Panelists will discuss the impact of feminism on contemporary art and preserving the legacies of feminist artists and spaces in New York City. Daria Dorosh, artist and Co-founder, A.I.R. Gallery, will moderate a discussion between Deborah Bershad Addeo, art historian and Project Director, NYC Landmarks50; Leah DeVun, artist and historian; Katherine Hubbard, artist; Corrine Fitzpatrick, writer; and Christina Stahr Hunter, artist and Director, Nancy Graves Foundation. Organized in conjunction with A.I.R. Gallery and the Institute for Women and Art at Rutgers University.
Saturday, March 29, 2:00pm
Panel Discussion: “Mass Incarceration’s Impact on Black and Latino Women and Children,” Elizabeth A. Sackler Center for Feminist Art, Forum, 4th Floor. Free with Museum admission
An intergenerational panel examines the devastating impact the youth justice system has on black and Latino young people, as well as health care for incarcerated women, and the need for comprehensive reform. Soffiyah Elijah, Executive Director of the Correctional Association moderates a discussion between Hernan Carvente, Research Assistant, Vera Institute of Justice; Gabrielle Horowitz-Prisco, Project Director, Juvenile Justice Project, Correctional Association; Mercedes Smith, Policy Specialist, Women on the Rise Telling Her Story (WORTH); and Tamar Kraft-Stolar, Project Director, Women in Prison Project, Correctional Association. Part of the series, “States of Denial: The Illegal Incarceration of Women, Children, and People of Color.”
Thursday, April 3, 7:00pm
Film and Conversation: “Crime After Crime,” Elizabeth A. Sackler Center for Feminist Art, Forum, 4th Floor. Free with Museum admission
Crime After Crime (Yoav Potash, 2011, 93 min.) follows the story of Deborah Peagler, a survivor of domestic violence who was wrongfully imprisoned for over 25 years for the murder of her abuser. Attorneys Nadia Costa and Joshua Safran reopen her case pro-bono in a fight to rectify injustice against battered women. Followed by a Q&A with Costa and Safran. Part of the series, “States of Denial: The Illegal Incarceration of Women, Children, and People of Color.”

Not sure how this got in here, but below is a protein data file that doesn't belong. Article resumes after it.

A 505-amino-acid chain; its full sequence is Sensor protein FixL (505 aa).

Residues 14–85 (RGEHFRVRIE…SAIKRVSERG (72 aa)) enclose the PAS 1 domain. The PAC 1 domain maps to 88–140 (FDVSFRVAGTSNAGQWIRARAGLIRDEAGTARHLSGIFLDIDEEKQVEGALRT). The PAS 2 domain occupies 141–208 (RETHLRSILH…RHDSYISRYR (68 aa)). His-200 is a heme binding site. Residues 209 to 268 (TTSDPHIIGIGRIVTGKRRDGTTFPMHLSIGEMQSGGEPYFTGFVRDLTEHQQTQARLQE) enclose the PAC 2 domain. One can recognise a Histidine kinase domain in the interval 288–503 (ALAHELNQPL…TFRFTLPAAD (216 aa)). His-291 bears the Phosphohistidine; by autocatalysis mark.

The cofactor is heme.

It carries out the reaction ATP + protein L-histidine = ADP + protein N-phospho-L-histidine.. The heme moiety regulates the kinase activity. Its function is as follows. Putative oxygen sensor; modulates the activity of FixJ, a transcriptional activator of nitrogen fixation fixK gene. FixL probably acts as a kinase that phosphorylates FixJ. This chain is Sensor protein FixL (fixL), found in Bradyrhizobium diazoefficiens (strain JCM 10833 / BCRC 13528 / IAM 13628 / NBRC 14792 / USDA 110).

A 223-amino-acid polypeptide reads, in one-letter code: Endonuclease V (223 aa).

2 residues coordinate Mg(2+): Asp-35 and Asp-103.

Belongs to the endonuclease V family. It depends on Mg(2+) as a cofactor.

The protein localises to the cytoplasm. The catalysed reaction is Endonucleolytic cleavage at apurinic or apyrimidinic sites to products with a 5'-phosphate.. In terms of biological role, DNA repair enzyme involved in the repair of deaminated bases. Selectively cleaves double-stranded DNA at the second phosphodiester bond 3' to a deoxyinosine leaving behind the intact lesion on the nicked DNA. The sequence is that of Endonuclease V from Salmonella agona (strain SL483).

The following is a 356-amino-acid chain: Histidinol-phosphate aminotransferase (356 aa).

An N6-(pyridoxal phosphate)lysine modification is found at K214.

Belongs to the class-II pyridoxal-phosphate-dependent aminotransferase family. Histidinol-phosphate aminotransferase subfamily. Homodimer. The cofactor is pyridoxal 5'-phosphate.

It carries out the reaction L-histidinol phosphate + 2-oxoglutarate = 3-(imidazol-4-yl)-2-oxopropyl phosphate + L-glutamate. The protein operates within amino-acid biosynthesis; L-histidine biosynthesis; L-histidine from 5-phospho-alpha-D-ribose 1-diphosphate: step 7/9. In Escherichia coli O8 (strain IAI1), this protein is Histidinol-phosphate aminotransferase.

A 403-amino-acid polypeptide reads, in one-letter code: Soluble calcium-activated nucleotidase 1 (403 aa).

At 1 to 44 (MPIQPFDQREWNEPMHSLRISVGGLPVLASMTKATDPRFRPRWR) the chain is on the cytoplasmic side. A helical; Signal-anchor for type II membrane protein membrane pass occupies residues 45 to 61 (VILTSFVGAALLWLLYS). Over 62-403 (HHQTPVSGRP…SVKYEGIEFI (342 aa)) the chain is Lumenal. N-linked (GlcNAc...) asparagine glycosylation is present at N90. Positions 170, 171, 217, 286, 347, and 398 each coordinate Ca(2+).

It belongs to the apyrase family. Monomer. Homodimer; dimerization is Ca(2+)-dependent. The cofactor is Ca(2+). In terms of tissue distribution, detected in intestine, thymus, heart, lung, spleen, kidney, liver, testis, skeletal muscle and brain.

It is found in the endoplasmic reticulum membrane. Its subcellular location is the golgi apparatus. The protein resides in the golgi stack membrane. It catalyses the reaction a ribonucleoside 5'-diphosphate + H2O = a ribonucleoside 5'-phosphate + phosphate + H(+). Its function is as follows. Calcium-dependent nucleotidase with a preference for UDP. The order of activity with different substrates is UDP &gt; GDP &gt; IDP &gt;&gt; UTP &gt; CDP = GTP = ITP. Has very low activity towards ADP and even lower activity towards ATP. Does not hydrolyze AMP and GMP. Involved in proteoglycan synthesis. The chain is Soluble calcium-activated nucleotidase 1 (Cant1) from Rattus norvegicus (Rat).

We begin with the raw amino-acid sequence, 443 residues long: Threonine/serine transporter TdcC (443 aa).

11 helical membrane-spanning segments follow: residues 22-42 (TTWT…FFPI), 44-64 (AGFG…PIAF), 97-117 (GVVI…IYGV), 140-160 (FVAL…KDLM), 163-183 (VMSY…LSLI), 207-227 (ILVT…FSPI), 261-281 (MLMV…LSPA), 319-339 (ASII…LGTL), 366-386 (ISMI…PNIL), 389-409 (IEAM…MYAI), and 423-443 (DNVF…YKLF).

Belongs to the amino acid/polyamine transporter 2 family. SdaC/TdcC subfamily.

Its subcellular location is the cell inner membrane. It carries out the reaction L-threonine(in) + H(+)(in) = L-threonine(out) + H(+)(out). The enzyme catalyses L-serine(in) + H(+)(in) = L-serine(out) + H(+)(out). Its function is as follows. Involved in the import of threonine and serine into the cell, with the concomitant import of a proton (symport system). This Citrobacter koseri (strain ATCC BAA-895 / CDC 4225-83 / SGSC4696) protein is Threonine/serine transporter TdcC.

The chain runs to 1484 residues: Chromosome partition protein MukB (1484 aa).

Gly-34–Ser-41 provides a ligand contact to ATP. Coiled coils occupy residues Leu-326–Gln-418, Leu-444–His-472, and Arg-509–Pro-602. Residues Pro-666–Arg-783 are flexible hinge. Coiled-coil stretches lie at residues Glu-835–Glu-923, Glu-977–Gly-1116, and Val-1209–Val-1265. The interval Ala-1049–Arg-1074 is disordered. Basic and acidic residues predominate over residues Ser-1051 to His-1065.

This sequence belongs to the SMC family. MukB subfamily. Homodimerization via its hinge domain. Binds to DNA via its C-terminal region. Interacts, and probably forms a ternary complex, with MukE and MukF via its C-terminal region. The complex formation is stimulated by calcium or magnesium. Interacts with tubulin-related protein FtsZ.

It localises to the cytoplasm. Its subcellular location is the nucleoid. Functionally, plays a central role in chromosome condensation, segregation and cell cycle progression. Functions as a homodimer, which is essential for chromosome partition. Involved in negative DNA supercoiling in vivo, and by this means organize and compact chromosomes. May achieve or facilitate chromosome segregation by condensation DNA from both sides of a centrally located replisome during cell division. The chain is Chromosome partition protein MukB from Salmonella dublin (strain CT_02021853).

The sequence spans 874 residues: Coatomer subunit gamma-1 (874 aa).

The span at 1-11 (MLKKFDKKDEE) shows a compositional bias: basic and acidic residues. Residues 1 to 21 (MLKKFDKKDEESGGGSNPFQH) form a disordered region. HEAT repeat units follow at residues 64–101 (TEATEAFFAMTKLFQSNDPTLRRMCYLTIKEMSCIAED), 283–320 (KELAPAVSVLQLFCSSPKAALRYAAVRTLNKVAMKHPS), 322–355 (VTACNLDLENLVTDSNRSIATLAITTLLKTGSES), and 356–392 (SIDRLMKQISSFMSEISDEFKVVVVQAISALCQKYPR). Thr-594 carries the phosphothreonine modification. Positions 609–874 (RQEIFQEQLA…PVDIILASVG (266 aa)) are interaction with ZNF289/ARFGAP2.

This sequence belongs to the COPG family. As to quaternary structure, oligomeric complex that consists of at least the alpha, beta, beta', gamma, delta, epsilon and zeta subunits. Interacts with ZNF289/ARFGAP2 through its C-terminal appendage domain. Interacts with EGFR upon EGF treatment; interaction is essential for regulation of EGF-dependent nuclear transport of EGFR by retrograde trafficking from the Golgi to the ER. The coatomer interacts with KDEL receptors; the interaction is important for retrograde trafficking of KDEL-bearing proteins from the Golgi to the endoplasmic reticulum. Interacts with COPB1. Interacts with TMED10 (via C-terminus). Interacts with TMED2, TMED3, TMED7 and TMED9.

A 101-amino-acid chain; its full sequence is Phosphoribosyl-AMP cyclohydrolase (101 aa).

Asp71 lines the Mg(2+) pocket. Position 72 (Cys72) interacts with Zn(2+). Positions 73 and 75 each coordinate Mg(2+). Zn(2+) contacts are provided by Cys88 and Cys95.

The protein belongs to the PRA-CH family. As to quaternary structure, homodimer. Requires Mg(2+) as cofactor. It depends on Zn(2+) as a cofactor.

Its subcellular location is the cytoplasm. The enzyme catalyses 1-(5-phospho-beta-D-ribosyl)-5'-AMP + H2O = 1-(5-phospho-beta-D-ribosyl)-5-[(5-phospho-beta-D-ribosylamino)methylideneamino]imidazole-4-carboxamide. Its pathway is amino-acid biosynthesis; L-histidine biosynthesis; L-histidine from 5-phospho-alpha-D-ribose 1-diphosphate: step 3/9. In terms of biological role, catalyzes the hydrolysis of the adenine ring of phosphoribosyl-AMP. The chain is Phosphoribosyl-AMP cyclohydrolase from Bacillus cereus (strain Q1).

Sunday, April 13, 2:00pm
Exhibition Talk: “From Finish Fetish to Feminism,” Iris and B. Gerald Cantor Auditorium, 3rd Floor. Free with Museum admission
A conversation between artist Judy Chicago; Catherine Morris, Sackler Family Curator of the Elizabeth A. Sackler Center for Feminist Art, Brooklyn Museum; and art historian Frances Borzello traces the early evolution of this iconic artist’s work. In conjunction with the exhibition Chicago in L.A.: Judy Chicago’s Early Work, 1963-74, the talk will follow Chicago’s career from her participation in Minimalism and Finish Fetish to the start of The Dinner Party, which has been permanently housed at the Brooklyn Museum since 2007. A book signing will follow.
Admission: Contribution $12; students with valid I.D. and seniors $8. Free to members and children under 12 accompanied by an adult. Group tours or visits must be arranged in advance by calling extension 234.